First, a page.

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Gloria Garcia's picture

In 1989, four years after we immigrated to the US, I was first introduced to Head Start preschool. I still remember those initial days walking my children to school each morning. Despite all of life’s challenges, I could always look forward to my children’s joy in anticipation of getting to school. They loved seeing their teachers, and truth be told, I loved seeing their teachers.  I was inspired by these dedicated teachers who give everything to help children learn, despite all the odds stacked against them. 

One day, the teachers asked me to stay for few minutes to help the children with their name tags and read to them. I was so nervous, I became red and my hands started sweating. Each day after that the teachers asked me to do a little bit more. Eventually, I was asked to join the policy committee and got more involved in how the program was run. This was all a very big deal for me. I come from a culture of submissiveness, where for years I had no voice. It was my husband’s way or the highway. Suddenly, I found myself and started to recognize the power I had as a woman, and as a mother.  

After my 4th child began Head Start, the same teachers who inspired me to volunteer in the classroom supported my participation in a nine month program to obtain the necessary requirements to become Assistant Teacher. When I graduated from the program, I was so proud. Finally, I could really begin working in the classroom and inspiring and empowering children, and their parents, just as my children’s teachers had done for me. A lot had changed since the timid woman I used to be first walked into the classroom. By this point, I had gained the courage to escape a marriage overcome by domestic abuse. I was not completely out of the darkness, but I knew my won strength. My palms were no longer sweaty when I walked into the classroom. 

My life changed completely when I started working. I was a teacher, a professional in the eyes of the world, but my salary was less than $8 per hour. It was not enough to support my four children. I could not afford to send them to a high quality after school program, the most that I could afford was a baby sitter to take care of them after school.  It was sad for me. I was working so hard and seeing the benefits of education in front of my eyes, but couldn’t afford it for my own children. Another challenge was being involved in their education.  I always had to beg their teachers to schedule parent conferences outside of my working hours.  I was often unable to participate in events or field trips. As a mom, I felt so guilty because I knew the importance of  being involved in my children education.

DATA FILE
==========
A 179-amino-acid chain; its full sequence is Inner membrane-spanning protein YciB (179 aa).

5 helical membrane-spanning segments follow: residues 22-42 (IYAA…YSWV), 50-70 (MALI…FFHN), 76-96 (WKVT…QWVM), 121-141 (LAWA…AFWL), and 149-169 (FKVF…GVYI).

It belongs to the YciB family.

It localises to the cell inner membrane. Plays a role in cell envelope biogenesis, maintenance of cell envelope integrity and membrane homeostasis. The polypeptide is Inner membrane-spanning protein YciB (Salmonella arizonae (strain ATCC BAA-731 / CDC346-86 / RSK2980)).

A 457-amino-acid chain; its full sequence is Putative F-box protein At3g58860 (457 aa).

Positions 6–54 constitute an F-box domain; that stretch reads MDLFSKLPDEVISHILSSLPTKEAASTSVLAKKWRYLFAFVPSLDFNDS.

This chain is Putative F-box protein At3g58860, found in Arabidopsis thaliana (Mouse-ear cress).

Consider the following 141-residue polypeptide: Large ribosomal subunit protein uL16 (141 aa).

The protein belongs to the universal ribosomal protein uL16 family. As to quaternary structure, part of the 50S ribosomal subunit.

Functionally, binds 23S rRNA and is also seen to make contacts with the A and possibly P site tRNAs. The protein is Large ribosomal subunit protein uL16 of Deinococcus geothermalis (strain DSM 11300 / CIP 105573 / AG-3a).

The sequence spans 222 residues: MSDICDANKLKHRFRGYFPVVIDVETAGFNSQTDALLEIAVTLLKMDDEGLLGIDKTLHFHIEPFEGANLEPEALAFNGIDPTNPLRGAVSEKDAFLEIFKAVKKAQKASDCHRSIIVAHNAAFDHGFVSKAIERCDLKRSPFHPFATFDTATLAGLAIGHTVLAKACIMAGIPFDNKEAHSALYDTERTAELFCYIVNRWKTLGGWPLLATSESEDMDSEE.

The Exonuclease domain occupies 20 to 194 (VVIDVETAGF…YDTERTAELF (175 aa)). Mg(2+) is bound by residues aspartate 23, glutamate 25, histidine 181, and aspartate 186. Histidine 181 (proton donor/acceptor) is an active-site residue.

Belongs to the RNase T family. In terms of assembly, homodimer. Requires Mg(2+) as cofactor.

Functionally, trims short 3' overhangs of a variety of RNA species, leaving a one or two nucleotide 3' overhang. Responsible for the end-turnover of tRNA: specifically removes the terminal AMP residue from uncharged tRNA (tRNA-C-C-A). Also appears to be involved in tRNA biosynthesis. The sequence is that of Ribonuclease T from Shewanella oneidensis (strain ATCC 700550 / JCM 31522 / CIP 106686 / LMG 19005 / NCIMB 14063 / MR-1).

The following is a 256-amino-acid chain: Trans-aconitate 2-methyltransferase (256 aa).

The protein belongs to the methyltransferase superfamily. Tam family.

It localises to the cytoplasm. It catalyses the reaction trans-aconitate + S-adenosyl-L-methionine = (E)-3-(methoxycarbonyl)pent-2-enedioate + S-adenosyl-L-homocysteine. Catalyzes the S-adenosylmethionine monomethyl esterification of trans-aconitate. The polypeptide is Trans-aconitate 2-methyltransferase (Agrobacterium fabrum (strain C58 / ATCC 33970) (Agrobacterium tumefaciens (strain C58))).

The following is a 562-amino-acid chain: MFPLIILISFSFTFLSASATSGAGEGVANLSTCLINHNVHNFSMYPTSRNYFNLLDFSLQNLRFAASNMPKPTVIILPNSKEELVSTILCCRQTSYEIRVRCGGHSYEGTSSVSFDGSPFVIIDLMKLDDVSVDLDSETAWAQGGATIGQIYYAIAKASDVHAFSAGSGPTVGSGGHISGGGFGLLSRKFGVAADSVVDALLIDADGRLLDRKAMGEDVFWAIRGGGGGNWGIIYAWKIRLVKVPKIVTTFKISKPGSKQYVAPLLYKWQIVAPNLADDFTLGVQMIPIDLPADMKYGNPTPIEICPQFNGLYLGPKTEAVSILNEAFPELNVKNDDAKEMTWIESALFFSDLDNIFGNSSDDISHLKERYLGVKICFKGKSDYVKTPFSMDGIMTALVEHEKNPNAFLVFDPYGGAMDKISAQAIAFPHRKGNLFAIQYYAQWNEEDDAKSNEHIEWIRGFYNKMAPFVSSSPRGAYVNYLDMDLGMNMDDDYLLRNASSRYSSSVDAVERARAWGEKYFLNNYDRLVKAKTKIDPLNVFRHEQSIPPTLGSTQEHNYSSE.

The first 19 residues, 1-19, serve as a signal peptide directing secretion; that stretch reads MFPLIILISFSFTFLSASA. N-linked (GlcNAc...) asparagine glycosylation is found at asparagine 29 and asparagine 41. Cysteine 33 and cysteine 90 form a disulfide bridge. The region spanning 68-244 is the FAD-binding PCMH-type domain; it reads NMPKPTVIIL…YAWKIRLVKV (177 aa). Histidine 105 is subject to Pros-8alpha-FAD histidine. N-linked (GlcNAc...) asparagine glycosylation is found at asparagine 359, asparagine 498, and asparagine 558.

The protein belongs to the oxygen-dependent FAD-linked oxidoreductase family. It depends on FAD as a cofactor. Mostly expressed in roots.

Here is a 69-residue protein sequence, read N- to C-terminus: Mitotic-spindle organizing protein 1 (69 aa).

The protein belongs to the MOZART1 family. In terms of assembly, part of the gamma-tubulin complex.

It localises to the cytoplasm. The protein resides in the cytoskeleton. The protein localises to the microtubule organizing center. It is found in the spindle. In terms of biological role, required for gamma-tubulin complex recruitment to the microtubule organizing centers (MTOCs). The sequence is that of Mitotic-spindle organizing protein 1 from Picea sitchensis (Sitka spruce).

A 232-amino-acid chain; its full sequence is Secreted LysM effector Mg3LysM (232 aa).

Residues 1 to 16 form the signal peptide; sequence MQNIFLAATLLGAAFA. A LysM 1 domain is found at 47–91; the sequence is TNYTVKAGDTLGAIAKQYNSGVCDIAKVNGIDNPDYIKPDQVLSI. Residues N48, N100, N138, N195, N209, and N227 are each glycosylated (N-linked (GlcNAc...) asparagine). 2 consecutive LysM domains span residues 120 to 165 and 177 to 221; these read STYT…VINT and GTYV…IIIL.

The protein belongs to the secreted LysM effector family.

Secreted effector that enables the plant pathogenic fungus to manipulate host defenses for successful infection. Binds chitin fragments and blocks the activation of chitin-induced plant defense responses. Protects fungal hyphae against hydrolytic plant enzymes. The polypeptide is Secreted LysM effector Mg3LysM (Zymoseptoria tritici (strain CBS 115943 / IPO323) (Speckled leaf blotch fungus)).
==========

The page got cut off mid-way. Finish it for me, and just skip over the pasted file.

Along the years, I realized that I was not the only one dealing with this situation.  The majority of my co-workers were going through the same problems.  Most of us struggled to attend our children’s school events and pay for after school programs. In fact, many of us had trouble meeting our basic needs. It’s ironic, Head Start is there to support the lowest income families. Yet, with unstable pay and benefits that could change at the whim of congressional leaders Head Start workers are often forced to struggle as much as the families we serve. As teacher, I am proud for doing everything I could to provide a high quality education to my students; but as a mom, I had to pay a high price for not being able to be involved as I should in my own children’s education.

I’ve never regretted choosing this career. I have now worked for twenty years in Head Start.  When I reached fifteen years working, I began to notice how significant funding cuts impacted our children and their families, as well as my coworkers.  I started questioning myself where these cuts would take us, and when would they stop. I began wondering who was making these decisions to cut the dream and aspirations of our children and parents. Why were they increasing our workload, with so little regard for us or the quality of our program. I was determined to find the answers and to fight for change.  I made the decision to become an active member in my Union, AFT Local 1475, Early Childhood Federation. Since then, I lost the fear to speak truth employers and elected leaders.  Three years after I first got involved, I was elected President. It wasn’t easy for me to leave the classroom, and the career that I love so much, but to see the urgent need for reform in the early childhood education gives me the motivation to move forward and not give up. This fight will take a long time, but I won’t rest until I can see that the Head Start families and workers have respect and a promising future.

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